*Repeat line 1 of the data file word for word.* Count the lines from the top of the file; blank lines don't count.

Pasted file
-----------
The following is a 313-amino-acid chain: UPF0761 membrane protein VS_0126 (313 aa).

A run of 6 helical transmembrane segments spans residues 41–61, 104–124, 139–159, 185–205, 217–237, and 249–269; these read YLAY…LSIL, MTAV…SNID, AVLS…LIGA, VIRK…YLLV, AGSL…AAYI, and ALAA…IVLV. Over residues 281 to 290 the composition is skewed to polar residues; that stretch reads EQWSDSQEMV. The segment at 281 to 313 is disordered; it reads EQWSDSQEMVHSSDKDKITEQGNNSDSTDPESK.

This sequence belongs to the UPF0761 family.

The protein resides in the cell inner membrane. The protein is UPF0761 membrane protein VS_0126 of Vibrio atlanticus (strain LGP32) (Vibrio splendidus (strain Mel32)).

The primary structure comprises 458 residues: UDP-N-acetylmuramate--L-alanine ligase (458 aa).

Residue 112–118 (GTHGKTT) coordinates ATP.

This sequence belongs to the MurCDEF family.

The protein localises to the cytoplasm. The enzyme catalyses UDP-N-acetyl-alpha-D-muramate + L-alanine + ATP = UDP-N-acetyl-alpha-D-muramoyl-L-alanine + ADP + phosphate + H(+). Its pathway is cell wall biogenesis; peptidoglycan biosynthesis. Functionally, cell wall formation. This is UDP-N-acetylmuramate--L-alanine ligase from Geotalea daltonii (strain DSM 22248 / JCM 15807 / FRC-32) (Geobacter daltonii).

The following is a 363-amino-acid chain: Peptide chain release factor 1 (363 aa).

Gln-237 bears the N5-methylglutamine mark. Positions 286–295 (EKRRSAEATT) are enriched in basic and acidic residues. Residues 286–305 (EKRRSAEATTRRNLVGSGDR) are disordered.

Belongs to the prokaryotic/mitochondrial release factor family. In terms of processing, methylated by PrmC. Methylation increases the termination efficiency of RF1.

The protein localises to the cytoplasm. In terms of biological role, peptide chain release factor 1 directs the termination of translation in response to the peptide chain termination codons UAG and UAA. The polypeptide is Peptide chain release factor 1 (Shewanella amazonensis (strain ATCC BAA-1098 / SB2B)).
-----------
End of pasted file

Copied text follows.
The following is a 313-amino-acid chain: UPF0761 membrane protein VS_0126 (313 aa).